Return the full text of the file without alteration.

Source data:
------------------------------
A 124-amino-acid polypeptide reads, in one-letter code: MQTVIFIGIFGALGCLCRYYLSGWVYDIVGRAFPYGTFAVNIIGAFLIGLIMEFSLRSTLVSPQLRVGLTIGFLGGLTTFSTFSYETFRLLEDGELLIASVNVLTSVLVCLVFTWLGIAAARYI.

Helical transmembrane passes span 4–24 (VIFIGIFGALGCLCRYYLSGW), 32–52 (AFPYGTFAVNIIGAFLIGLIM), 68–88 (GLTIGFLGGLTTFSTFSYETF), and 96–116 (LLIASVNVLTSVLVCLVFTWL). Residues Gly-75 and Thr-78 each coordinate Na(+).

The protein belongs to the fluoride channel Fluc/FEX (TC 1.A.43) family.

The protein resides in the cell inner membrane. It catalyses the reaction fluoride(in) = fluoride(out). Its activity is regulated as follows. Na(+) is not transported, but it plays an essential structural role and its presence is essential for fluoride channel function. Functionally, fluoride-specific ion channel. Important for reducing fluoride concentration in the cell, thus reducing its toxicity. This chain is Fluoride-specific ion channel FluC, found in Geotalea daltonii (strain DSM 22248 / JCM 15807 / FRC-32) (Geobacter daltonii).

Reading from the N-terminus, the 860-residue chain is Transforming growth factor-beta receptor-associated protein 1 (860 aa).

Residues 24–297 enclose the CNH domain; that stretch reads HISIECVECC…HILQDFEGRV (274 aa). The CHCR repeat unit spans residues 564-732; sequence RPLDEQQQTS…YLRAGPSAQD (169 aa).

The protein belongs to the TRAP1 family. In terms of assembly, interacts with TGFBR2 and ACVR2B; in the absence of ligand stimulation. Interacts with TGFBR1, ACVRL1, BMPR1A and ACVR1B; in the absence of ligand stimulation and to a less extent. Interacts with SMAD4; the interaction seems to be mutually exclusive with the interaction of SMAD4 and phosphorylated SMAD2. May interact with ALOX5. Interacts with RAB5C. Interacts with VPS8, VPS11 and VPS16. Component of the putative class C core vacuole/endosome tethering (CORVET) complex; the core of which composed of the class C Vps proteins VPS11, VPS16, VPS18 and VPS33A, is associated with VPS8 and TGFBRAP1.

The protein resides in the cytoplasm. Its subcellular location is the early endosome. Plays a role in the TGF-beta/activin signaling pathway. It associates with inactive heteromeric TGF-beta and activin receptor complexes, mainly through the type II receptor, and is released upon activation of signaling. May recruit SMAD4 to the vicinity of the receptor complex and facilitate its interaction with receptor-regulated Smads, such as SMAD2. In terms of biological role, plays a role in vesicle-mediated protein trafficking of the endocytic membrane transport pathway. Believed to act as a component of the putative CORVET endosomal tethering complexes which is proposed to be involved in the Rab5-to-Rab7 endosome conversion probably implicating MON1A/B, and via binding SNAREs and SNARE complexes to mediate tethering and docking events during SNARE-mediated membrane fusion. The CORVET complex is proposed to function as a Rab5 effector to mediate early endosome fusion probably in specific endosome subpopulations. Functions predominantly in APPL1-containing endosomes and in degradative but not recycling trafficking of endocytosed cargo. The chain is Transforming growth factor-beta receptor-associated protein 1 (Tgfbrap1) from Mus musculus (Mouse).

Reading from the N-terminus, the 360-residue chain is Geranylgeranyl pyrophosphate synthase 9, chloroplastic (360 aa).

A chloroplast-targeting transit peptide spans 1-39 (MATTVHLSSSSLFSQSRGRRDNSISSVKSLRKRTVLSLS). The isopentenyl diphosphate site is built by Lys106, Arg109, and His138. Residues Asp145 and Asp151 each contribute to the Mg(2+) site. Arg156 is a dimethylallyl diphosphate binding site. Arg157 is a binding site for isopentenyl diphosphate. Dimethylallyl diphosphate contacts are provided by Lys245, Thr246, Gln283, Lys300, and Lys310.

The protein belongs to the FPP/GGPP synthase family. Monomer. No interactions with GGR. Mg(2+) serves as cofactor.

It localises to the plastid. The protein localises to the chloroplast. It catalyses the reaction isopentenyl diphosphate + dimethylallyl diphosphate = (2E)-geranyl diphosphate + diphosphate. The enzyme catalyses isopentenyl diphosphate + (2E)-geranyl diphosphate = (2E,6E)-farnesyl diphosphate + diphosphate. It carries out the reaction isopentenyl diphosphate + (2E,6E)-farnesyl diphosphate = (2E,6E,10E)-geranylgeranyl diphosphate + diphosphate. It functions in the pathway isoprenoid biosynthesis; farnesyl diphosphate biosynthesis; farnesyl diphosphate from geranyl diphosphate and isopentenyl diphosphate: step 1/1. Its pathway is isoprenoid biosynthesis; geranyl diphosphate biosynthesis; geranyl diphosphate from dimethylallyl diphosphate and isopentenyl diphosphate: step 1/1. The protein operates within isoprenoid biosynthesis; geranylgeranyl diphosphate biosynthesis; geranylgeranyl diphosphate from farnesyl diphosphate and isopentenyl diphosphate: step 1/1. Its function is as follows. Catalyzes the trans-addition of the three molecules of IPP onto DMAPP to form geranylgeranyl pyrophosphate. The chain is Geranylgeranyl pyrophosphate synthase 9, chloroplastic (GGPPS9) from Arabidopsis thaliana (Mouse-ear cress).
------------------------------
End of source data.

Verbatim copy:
A 124-amino-acid polypeptide reads, in one-letter code: MQTVIFIGIFGALGCLCRYYLSGWVYDIVGRAFPYGTFAVNIIGAFLIGLIMEFSLRSTLVSPQLRVGLTIGFLGGLTTFSTFSYETFRLLEDGELLIASVNVLTSVLVCLVFTWLGIAAARYI.

Helical transmembrane passes span 4–24 (VIFIGIFGALGCLCRYYLSGW), 32–52 (AFPYGTFAVNIIGAFLIGLIM), 68–88 (GLTIGFLGGLTTFSTFSYETF), and 96–116 (LLIASVNVLTSVLVCLVFTWL). Residues Gly-75 and Thr-78 each coordinate Na(+).

The protein belongs to the fluoride channel Fluc/FEX (TC 1.A.43) family.

The protein resides in the cell inner membrane. It catalyses the reaction fluoride(in) = fluoride(out). Its activity is regulated as follows. Na(+) is not transported, but it plays an essential structural role and its presence is essential for fluoride channel function. Functionally, fluoride-specific ion channel. Important for reducing fluoride concentration in the cell, thus reducing its toxicity. This chain is Fluoride-specific ion channel FluC, found in Geotalea daltonii (strain DSM 22248 / JCM 15807 / FRC-32) (Geobacter daltonii).

Reading from the N-terminus, the 860-residue chain is Transforming growth factor-beta receptor-associated protein 1 (860 aa).

Residues 24–297 enclose the CNH domain; that stretch reads HISIECVECC…HILQDFEGRV (274 aa). The CHCR repeat unit spans residues 564-732; sequence RPLDEQQQTS…YLRAGPSAQD (169 aa).

The protein belongs to the TRAP1 family. In terms of assembly, interacts with TGFBR2 and ACVR2B; in the absence of ligand stimulation. Interacts with TGFBR1, ACVRL1, BMPR1A and ACVR1B; in the absence of ligand stimulation and to a less extent. Interacts with SMAD4; the interaction seems to be mutually exclusive with the interaction of SMAD4 and phosphorylated SMAD2. May interact with ALOX5. Interacts with RAB5C. Interacts with VPS8, VPS11 and VPS16. Component of the putative class C core vacuole/endosome tethering (CORVET) complex; the core of which composed of the class C Vps proteins VPS11, VPS16, VPS18 and VPS33A, is associated with VPS8 and TGFBRAP1.

The protein resides in the cytoplasm. Its subcellular location is the early endosome. Plays a role in the TGF-beta/activin signaling pathway. It associates with inactive heteromeric TGF-beta and activin receptor complexes, mainly through the type II receptor, and is released upon activation of signaling. May recruit SMAD4 to the vicinity of the receptor complex and facilitate its interaction with receptor-regulated Smads, such as SMAD2. In terms of biological role, plays a role in vesicle-mediated protein trafficking of the endocytic membrane transport pathway. Believed to act as a component of the putative CORVET endosomal tethering complexes which is proposed to be involved in the Rab5-to-Rab7 endosome conversion probably implicating MON1A/B, and via binding SNAREs and SNARE complexes to mediate tethering and docking events during SNARE-mediated membrane fusion. The CORVET complex is proposed to function as a Rab5 effector to mediate early endosome fusion probably in specific endosome subpopulations. Functions predominantly in APPL1-containing endosomes and in degradative but not recycling trafficking of endocytosed cargo. The chain is Transforming growth factor-beta receptor-associated protein 1 (Tgfbrap1) from Mus musculus (Mouse).

Reading from the N-terminus, the 360-residue chain is Geranylgeranyl pyrophosphate synthase 9, chloroplastic (360 aa).

A chloroplast-targeting transit peptide spans 1-39 (MATTVHLSSSSLFSQSRGRRDNSISSVKSLRKRTVLSLS). The isopentenyl diphosphate site is built by Lys106, Arg109, and His138. Residues Asp145 and Asp151 each contribute to the Mg(2+) site. Arg156 is a dimethylallyl diphosphate binding site. Arg157 is a binding site for isopentenyl diphosphate. Dimethylallyl diphosphate contacts are provided by Lys245, Thr246, Gln283, Lys300, and Lys310.

The protein belongs to the FPP/GGPP synthase family. Monomer. No interactions with GGR. Mg(2+) serves as cofactor.

It localises to the plastid. The protein localises to the chloroplast. It catalyses the reaction isopentenyl diphosphate + dimethylallyl diphosphate = (2E)-geranyl diphosphate + diphosphate. The enzyme catalyses isopentenyl diphosphate + (2E)-geranyl diphosphate = (2E,6E)-farnesyl diphosphate + diphosphate. It carries out the reaction isopentenyl diphosphate + (2E,6E)-farnesyl diphosphate = (2E,6E,10E)-geranylgeranyl diphosphate + diphosphate. It functions in the pathway isoprenoid biosynthesis; farnesyl diphosphate biosynthesis; farnesyl diphosphate from geranyl diphosphate and isopentenyl diphosphate: step 1/1. Its pathway is isoprenoid biosynthesis; geranyl diphosphate biosynthesis; geranyl diphosphate from dimethylallyl diphosphate and isopentenyl diphosphate: step 1/1. The protein operates within isoprenoid biosynthesis; geranylgeranyl diphosphate biosynthesis; geranylgeranyl diphosphate from farnesyl diphosphate and isopentenyl diphosphate: step 1/1. Its function is as follows. Catalyzes the trans-addition of the three molecules of IPP onto DMAPP to form geranylgeranyl pyrophosphate. The chain is Geranylgeranyl pyrophosphate synthase 9, chloroplastic (GGPPS9) from Arabidopsis thaliana (Mouse-ear cress).